There may be a time where you may need to refer to your local coroner in the circumstances of a patient’s death. If this is the case you may find the information below useful.
Confirmation and Certification of Death and Legal Requirements
English law does not require a doctor to confirm death has occurred or view the body of a deceased person. However, English law requires the doctor who attended the deceased during the last illness to issue a certificate detailing the cause of death to the Registrar of Births and Deaths.
The doctor is required to notify the cause of death as a certificate, on a form prescribed, stating to the best of his or her knowledge and belief, the cause of death. It should be noted that the strict interpretation of the law is that the doctor shall notify the cause of death, not the fact. Thus, a doctor does not certify that death has occurred, only what in his or her opinion was the cause, assuming that death has taken place.
Coroners’ Court Fees and Allowances
Doctors may be called by a Coroner to give evidence at an inquest either as a professional or an expert witness, or as a pathologist who undertook the post-mortem. If you have been called to a Coroner’s Court then you may claim for allowances, travel expenses and witness fees. For more information on the Coroner’s allowances, fees and expenses regulations please visit: The Coroners Allowances, Fees and Expenses Regulations 2013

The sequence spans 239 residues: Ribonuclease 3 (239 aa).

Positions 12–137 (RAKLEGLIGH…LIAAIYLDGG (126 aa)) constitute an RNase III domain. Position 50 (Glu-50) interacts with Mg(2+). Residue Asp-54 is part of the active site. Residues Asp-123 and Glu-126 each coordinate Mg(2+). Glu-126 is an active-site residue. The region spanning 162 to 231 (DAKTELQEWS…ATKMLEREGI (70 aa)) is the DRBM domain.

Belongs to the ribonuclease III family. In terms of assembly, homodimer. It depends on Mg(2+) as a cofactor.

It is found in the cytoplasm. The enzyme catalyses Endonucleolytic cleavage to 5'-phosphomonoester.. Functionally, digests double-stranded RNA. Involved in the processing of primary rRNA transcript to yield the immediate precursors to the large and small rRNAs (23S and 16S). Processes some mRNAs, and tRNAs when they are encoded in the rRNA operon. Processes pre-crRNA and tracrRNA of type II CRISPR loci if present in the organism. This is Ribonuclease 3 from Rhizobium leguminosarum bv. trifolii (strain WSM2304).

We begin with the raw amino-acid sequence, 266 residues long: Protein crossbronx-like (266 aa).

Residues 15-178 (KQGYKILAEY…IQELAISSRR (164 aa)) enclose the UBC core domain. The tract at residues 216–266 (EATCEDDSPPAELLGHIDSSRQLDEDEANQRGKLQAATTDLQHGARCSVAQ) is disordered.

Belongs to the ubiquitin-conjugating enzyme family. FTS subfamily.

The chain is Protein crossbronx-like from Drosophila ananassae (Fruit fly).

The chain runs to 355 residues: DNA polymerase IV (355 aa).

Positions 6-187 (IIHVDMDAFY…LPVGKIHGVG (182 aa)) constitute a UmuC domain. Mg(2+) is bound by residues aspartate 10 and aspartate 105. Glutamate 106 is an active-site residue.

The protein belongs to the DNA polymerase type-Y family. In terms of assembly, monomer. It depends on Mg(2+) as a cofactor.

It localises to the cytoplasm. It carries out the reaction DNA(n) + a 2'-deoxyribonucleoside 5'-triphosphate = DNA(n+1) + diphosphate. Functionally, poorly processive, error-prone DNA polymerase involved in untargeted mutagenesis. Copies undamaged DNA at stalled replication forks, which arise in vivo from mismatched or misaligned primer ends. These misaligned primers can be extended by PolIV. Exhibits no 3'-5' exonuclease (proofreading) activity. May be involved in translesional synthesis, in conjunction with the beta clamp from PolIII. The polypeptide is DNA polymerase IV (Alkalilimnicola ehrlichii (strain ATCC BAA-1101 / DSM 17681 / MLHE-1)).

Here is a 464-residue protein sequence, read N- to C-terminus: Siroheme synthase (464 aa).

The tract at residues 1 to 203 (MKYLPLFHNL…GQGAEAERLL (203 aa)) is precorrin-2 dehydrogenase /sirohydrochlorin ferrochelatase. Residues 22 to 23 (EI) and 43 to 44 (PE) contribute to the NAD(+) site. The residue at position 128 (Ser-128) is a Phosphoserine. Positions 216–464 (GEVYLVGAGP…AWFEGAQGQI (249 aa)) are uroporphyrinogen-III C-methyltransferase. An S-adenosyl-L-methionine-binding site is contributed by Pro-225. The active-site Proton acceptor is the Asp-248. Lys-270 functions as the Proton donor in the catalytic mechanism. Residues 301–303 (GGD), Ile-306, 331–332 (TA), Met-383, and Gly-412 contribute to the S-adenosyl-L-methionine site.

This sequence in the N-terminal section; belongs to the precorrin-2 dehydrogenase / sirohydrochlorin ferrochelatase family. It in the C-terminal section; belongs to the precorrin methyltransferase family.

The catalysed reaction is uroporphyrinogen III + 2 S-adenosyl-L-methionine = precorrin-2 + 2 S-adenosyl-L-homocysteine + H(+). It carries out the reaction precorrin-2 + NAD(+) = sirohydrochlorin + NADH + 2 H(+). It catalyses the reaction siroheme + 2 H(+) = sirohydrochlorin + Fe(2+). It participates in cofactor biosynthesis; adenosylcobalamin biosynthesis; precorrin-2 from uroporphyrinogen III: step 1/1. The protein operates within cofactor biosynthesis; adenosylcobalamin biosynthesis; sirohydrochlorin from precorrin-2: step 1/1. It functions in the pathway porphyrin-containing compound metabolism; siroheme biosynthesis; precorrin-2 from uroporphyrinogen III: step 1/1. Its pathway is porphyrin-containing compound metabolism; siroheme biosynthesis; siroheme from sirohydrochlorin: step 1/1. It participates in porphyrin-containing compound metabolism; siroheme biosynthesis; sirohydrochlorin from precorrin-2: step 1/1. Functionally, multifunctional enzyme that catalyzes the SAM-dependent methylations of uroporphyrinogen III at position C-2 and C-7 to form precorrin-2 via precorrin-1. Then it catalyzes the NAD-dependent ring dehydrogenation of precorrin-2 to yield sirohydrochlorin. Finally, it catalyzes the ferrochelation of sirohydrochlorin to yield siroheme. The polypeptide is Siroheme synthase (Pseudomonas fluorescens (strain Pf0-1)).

For more information and related documents relating to Coroner’s please see below:
- Advice & Support
- Advice & Guidance
|9656||Confirmation and Certification of Death|
|9662||Guidance for doctors completing Medical Certificates of Cause of Death in England and Wales|
|9663||Professional Witness Expense Form|
Patients who die while subject to an authorisation under the Deprivation of Liberty Safeguards (DoLS) no longer require automatic referral to the coroners.
From the 3rd April 2017, it will no longer be necessary to refer all patients who die while subject to an authorisation under the Deprivation of Liberty Safeguards (DoLS) to the coroner.
Before that date, patients who died subject to DoLS were regarded as dying while in state detention, triggering an automatic requirement for an inquest. From Monday the 3rd of April the Coroners and Justice Act 2009 will be amended so that coroners will no longer be under a duty to investigate a death solely because the individual was subject to the DoLS at the time. These deaths will only require reporting to the coroner if the cause of death was unknown, or where the cause of death was violent or unnatural.